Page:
For information only - not an official document
18 March 2019
INCB President presents key reports and recommendations to the Commission on Narcotic Drugs
VIENNA, 18 March 2019 (UN Information Service) - The President of the International Narcotics Control Board (INCB) presented the body's 2018 Annual Report, Availability Supplement and Precursors Report to the 62nd session of the Commission on Narcotic Drugs, which is being held in Vienna from 14 to 22 March.
Addressing the Commission under an agenda item on the work of the Board, the INCB President, Dr. Viroj Sumyai, drew attention to the deteriorating drug control situation in Afghanistan. INCB has invoked article 14 bis of the 1961 Single Convention on Narcotic Drugs, with the agreement of the Government of Afghanistan, as a serious call to the relevant United Nations bodies and agencies to provide further assistance to address the drug control situation in the country. Dr. Sumyai cautioned: "Unless local, national, regional and international efforts to address those challenges are effectively pursued, poverty, insurgency, terrorism and obstacles to development are likely to remain unaddressed."
The INCB President set out the key conclusions and recommendations of the thematic first chapter of the 2018 Annual Report, on Cannabis and cannabinoids for medical, scientiﬁc and "recreational" use: risks and beneﬁts. Dr. Sumyai emphasized that the use of controlled substances, including cannabis, is limited by the conventions exclusively to medical and scientific purposes.
The INCB President also addressed the Commission on international cooperation to ensure the availability of narcotic drugs and psychotropic substances for medical and scientific purposes while preventing their diversion. The global disparity in availability of controlled medicines was confirmed by the findings of an INCB survey and data reported to INCB, as set out in the 2018 INCB Supplement on Availability, " Progress in ensuring adequate access to internationally controlled substances for medical and scientific purposes". Dr. Sumyai welcomed the clear indications of progress being made in the short time that has passed since recommendations on ensuring availability and access were made at the 2016 special session of the General Assembly on the world drug problem. He stressed that "Governments are committed to realizing the goal of ensuring adequate availability of and access to internationally controlled substances for medical and scientific purposes. That goal is at the heart of the international drug control conventions, is key to achieving sustainable development goal 3 on health and well-being, and should also be at the heart of national drug control policy and practice."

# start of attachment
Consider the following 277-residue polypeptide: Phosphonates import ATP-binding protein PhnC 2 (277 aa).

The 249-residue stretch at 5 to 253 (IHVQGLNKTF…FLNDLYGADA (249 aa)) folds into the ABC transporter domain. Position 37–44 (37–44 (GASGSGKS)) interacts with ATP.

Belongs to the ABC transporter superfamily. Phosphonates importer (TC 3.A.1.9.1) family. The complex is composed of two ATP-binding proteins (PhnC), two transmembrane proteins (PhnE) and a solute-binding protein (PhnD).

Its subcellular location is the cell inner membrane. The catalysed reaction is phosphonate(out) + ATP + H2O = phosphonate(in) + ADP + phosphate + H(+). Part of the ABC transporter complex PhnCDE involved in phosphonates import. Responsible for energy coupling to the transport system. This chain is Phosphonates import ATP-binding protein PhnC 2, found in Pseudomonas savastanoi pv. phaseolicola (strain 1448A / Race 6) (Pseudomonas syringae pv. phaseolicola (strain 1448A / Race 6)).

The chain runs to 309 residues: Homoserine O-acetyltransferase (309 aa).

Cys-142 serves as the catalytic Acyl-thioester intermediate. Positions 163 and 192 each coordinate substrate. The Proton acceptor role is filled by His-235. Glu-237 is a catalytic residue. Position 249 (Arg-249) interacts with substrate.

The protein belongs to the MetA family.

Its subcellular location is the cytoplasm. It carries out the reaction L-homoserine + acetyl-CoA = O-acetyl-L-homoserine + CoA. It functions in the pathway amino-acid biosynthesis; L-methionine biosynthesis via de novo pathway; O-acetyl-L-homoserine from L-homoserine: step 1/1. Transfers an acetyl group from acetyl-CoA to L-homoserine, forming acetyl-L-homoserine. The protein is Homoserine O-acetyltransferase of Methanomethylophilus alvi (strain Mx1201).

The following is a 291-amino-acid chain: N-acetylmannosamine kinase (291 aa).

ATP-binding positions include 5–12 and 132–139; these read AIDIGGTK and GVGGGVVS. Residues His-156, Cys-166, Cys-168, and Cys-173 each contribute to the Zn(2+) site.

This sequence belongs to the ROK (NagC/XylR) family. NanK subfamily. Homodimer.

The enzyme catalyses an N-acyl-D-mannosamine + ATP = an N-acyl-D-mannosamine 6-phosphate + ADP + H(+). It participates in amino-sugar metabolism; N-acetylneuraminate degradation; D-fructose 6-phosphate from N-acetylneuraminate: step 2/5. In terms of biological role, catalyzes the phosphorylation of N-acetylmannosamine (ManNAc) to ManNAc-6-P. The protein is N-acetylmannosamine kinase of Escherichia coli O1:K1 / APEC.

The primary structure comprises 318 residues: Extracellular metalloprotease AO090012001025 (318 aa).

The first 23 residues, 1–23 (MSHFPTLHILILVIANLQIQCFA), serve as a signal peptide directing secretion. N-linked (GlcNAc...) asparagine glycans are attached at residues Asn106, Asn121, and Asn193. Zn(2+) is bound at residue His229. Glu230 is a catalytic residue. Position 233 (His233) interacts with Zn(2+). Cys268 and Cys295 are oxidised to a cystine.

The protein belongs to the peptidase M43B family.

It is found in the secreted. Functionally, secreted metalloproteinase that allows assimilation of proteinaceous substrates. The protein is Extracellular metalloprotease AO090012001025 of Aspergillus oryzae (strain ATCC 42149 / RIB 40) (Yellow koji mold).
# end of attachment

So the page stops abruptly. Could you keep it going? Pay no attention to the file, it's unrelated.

Dr. Sumyai reported on action being taken by the Board to support Member States in ensuring availability while preventing diversion and abuse, including the INCB Learning Project and efforts to improve use by national authorities of the electronic Import and Export Authorization System (I2ES).
The President of INCB also spoke under an agenda item on Challenges and future work of the Commission and the World Health Organization in the review of substances for possible scheduling recommendations. INCB has called for an international policy discussion on possible ways to address the challenge posed by "designer" precursors and new psychoactive substances, and to prevent these potentially harmful substances from reaching people. Dr. Sumyai emphasized that efforts should be focused on enabling authorities worldwide to disrupt the supply of designer precursors to illicit manufacturers without adding to the regulatory burden.
INCB is the independent, quasi-judicial body charged with promoting and monitoring Government compliance with the three international drug control conventions: the 1961 Single Convention on Narcotic Drugs, the 1971 Convention on Psychotropic Substances, and the 1988 Convention against Illicit Traffic in Narcotic Drugs and Psychotropic Substances. Established by the Single Convention on Narcotic Drugs of 1961, the thirteen members of the Board are elected in a personal capacity by the Economic and Social Council for terms of five years.
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